Sunday, September 30, 2012


A review of Jon Meacham’s American Lion: Andrew Jackson in the White House (2008)

(Rating 4 of 5) 

John Meachham’s book American Lion covers the years when Andrew Jackson was the President of the United States.  In some ways it tries to mimic the traditional biography with a few chapters into his background.  This sort of reminds me of the last book I read on John Quincy Adams’ post-presidency.  Include a small mini-biography in the beginning before getting into the substance of your book.  In that view the earlier chapters are a waste of space.  Meacham could have just explained Jackson’s back-story in a single page in the beginning.  Nevertheless this book is good look at Jackson’s years in the White House.

From the start it is clear that Jackson is a different sort of president than his six predecessors.  Even though all of the previous presidents defended their right to use their constitutionally defended powers, Jackson declared himself to be the sole representative of the people and started using his presidential powers rather creatively.  He was the first president to veto bills that he did not like rather than veto on the grounds that a bill was unconstitutional.  His administration was one of the keys to the development of presidency as an institution.    

“Jackson took the Jeffersonian vision of the centrality of the people further, and he took Jefferson’s view of the role of the president further still.  To Jackson, the idea of the sovereignty of the many was compatible with a powerful executive.  He saw that liberty required security, that freedom required order, that the well-being of the parts of the Union required that the whole remain intact.  If he felt a temporary resort to autocracy was necessary to preserve democracy, Jackson would not hesitate.  He would do what had to be done.   In this he set an example on which other presidents would draw in times of struggle.  There were moments, Abraham Lincoln argued during the Civil War, when ‘measures otherwise unconstitutional might become lawful by becoming indispensable to the preservation of the Constitution through the preservation of the nation.’  It was a Jacksonian way of looking at the world.” (p.48-9)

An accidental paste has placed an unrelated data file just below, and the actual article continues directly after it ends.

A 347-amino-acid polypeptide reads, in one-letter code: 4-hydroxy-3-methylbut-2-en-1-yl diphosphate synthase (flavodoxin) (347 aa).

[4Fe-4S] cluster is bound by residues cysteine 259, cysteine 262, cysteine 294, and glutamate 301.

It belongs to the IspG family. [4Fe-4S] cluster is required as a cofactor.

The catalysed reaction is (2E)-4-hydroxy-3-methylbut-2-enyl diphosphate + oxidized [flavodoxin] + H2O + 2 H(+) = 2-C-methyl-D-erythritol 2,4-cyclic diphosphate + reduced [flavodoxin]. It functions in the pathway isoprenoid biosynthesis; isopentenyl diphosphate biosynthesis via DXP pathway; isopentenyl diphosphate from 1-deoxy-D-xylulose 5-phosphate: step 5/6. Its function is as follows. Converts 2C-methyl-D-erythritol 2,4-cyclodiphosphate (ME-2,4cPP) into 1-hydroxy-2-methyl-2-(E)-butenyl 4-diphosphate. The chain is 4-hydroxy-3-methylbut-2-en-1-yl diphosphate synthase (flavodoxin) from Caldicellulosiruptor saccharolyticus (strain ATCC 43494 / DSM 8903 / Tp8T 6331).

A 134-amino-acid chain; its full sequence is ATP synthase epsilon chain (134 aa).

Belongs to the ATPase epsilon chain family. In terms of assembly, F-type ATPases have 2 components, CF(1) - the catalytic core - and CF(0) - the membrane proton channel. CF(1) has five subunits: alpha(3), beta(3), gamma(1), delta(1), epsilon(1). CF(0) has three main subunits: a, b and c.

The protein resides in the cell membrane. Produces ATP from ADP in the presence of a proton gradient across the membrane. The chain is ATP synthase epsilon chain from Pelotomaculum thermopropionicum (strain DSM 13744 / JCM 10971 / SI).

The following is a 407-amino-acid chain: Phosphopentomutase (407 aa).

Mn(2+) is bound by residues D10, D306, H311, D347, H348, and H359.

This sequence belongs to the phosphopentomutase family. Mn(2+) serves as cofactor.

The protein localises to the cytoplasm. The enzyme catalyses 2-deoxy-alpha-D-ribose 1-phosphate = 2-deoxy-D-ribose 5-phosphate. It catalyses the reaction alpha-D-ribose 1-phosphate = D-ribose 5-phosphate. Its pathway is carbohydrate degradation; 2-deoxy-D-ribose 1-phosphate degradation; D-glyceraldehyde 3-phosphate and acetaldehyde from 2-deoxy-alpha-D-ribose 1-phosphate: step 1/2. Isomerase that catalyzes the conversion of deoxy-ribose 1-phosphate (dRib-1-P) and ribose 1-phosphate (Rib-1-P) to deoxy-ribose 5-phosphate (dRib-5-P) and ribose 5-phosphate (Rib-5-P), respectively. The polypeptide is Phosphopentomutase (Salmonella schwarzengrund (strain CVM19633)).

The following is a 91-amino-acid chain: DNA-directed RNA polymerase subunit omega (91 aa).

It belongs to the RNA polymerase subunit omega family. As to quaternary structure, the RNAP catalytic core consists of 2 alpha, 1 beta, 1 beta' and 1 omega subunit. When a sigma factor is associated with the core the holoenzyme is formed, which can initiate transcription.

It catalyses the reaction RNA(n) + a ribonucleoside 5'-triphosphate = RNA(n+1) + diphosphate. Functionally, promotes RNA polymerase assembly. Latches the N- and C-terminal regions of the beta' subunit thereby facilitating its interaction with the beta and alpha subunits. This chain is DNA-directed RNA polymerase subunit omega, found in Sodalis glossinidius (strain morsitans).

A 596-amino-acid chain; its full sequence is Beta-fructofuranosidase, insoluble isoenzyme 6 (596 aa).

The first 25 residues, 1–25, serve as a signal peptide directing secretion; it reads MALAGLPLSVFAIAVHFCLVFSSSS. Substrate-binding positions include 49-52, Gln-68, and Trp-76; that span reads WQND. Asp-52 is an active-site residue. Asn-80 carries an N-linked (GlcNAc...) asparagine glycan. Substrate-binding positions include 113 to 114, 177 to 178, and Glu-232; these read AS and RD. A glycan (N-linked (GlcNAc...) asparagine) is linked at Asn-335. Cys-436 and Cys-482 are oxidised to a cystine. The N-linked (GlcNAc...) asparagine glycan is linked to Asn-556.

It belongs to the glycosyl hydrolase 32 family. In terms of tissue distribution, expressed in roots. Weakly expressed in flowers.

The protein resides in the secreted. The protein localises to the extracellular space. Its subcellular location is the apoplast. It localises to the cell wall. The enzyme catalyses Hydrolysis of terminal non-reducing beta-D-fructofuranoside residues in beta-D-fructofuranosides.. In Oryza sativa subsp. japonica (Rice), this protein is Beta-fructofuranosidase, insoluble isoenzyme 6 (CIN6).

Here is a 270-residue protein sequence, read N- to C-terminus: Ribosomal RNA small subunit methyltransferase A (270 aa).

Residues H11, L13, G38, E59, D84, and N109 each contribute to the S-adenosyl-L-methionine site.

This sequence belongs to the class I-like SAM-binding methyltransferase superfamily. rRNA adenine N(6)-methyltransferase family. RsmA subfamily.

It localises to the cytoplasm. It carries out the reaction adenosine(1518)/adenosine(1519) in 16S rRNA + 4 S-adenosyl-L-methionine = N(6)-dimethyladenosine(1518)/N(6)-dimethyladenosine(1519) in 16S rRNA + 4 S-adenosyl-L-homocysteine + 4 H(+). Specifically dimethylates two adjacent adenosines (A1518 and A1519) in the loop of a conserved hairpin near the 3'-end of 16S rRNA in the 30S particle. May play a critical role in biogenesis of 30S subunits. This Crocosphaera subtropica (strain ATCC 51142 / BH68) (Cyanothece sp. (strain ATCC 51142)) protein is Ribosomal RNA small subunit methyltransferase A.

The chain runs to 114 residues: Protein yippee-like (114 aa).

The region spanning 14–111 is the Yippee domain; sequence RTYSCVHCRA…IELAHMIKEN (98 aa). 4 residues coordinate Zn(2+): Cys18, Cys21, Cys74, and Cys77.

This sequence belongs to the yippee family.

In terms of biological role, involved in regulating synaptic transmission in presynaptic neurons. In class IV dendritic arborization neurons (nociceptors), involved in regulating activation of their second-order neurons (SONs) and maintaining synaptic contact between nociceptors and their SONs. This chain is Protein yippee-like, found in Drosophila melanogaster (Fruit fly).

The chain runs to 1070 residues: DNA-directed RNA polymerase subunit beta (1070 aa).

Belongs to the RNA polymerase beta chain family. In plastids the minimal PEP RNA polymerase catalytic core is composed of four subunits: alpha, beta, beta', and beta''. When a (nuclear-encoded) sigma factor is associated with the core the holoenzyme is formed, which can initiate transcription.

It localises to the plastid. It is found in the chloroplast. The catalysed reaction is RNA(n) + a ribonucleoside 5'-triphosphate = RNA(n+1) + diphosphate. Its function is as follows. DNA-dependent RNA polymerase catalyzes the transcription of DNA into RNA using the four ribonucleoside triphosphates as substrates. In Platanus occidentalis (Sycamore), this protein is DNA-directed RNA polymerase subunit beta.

As I said in my review of Remini’s book on Jackson: there is a dark side to populism.  And the victims of that dark side were the Native American populations of the South.  Forced from their homes and made to relocate to far and distant place.  These actions will always be a stain on Jackson’s legacy.       

“But the answer was, tragically, yes.  Indian removal was possible because enough white Americans had a stake in it, or sympathized with it, and thus the institutions of the country allowed it to go forward.  Frelinghuysen and Evarts were not outliers; there was a significant anti-removal campaign across the country.  And the few groups of Indians—the Iroquois in New York and Cherokees in North Carolina—who managed to carve out small spheres east of the Mississippi after removal showed that coexistence was possible.  But to many, the idea that the tribes might be left alone on enclaves within states did not appear politically feasible once Georgia moved against the Cherokees.  There is nothing redemptive about Jackson’s Indian policy, no moment, as with Lincoln and slavery, where the moderate on a morally urgent question did the right and brave thing.  Not all great presidents were always good, and neither individuals nor nations are without evil.” (p.96-7)